A lot of the narrators even in the collection of Bukhari are from the Khawarij sect. They are very violent and even killed Sahabah such as Ali. But they are narraitng these types of killing hadith a lot…
It is not to be sectarian, but there are some unacceptable fatwas in all of the schools (but especially Muhaditheen, Hanbalis and Shafis on occasion) but the one about killing non-Muslims is very bad. It also shows excessively harsh and inconsiderate opinions of some of the scholars: they are living in an area with hardly any non-Muslims and can make a lot of unacceptable statements and no one will challenge them. But Abu Hanifa and Al Ghazzali lived in places where there were majority or many non-Muslims, so they thought in more ethical way, just like many of the Malay scholars.
As for the Mutazziltes, they are the main enemies of the Ahl Al Hadith/Hanbalis, so they hate them and demonise them. So Imam Ahmad was in jail for a few months, everyone knows that story. But how Imam Ahmads’ followers did genocide on the Hanafis and Mutazzilites after that (BTW, many Hanafis were Mutazzila and often when Ahmad and Ibn Taymiyya etc insult Mutazzila it is code language for Hanafis) is not taught. But you will find it in the books of the Western scholars; some of them the author mentioned in the article or the book I am going to recommend below.
Luckily, and excellent book explaining all of these issues in detail recently came out recently in Arabic and English. I think it will give you a lot of answers and references. I will not be able to do justice to the topic fully here but it explains all of the problems between Hanfis/Mutazzila and Hanbalis/Shafis as well as Imam Bukhari and the reason for the different fatwas and judgements. It also tackles this hadith about killing non-Muslims. The book has had a very big impact in the UK.
You can buy it here:http://www.avicennaacademy.com/mustalah-book/
Read some samples here:https://asharisassemble.com/2015/05/06/muslim-confused-finally-some-real-help-arrives/
Or if it is expensive, you can e-mail me at firstname.lastname@example.org and I can send it to you.
Again, thank you for showing such good behaviour. It is my honour to interact with a genuine seeker of truth.
Thank you and jazakallah for your reply.
Honestly here in Indonesia we still live faraway -even to some extents become more far- from Islamic ideals, not so different from Muslims in another countries. But I’m grateful many genuine Islamic scholars here with deep knowledge and sharp spiritual insights (may Allah bless them all). And fortunately you met with an Indonesian Ash’ari-Shafi’ite not a Salafist/Wahhabist which is as same as their Arabs brethren 😀 In recent decades they became more and more prevalent here with all their shirk and bid’ah accusations toward the Ash’ari-Shafi’ite-Sufis majority, so they get strong resistance from the majority.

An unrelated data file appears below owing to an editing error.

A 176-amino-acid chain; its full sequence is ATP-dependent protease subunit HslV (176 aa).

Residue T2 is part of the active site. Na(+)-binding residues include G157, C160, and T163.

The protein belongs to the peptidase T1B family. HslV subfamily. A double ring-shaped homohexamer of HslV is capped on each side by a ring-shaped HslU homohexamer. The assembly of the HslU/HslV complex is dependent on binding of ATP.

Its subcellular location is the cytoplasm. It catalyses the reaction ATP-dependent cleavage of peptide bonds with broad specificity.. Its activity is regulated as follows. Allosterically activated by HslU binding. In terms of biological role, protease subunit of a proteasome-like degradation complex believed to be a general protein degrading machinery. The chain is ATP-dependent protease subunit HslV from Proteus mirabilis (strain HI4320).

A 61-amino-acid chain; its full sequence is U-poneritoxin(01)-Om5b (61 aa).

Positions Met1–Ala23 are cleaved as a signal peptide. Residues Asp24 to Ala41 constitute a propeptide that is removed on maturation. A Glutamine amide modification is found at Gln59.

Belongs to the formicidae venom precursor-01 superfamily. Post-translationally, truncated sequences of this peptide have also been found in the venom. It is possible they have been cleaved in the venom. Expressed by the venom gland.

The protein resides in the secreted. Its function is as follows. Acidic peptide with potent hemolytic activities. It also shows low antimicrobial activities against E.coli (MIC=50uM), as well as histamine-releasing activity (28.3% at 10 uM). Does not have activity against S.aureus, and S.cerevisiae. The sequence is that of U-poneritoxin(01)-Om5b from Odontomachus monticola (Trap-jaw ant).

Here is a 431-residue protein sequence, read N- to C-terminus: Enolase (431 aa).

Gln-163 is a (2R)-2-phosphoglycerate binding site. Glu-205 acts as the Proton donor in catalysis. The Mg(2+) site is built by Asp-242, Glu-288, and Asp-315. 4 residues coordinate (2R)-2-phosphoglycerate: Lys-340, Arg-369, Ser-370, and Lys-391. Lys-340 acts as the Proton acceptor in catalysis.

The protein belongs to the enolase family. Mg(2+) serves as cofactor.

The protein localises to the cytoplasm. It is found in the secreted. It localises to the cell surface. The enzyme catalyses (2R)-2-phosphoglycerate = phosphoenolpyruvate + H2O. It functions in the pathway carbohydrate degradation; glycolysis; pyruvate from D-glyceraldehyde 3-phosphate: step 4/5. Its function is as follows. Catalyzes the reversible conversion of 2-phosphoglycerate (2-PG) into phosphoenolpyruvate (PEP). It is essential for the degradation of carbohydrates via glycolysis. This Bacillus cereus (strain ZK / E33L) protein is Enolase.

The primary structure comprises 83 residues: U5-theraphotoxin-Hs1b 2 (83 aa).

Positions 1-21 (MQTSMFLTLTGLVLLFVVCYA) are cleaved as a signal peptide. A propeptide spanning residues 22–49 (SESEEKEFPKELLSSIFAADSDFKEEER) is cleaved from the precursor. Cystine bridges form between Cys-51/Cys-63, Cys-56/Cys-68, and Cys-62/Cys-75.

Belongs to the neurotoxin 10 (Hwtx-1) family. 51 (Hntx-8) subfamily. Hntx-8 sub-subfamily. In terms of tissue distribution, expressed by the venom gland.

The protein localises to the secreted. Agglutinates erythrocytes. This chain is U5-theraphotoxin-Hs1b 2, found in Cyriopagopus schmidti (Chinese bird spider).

Interesting pieces of information about the Hanafi madhab, their link with Mutazilite, and Hanbalite/ahl-al hadith hostility toward them. Nowadays where we can found these real Hanafis? And in what Hanafi fiqh books we can found the opinions of real/early Hanafi scholars?
I think it would be excellent if Shaykh Attabek or another Avicenna Academy lecturer came to Indonesia to share their blessed knowledge and meet the scholars here. It will be great! If you interested you can contact Nahdat-ul Ulama, this is the largest Sunni organization in Indonesia, they also have a chapter in UK.
Anyway, I still have some questions regarding intellect issue.
First, can intellect lead us to the level of certainty? Because in some cases we can’t understand God’s rule, even in non-ritual matters. For example, why Allah forbid pork? We don’t know what the reason. Of course we can say pig is a disgusting animal and since its disgusting Allah forbid us to eat it’s meat. But this is only our guess, I think. If we raise pigs hygienically can we butcher it and consume its meat since the pig not disgusting anymore and so there are no more reason to not eat its meat? If the answer is no so what actually the reason behind it? We don’t know. So it seems that too rely upon reason can bring us into doubt and ignore or reject some God’s injunction isn’t it? Can you give me explanations about this?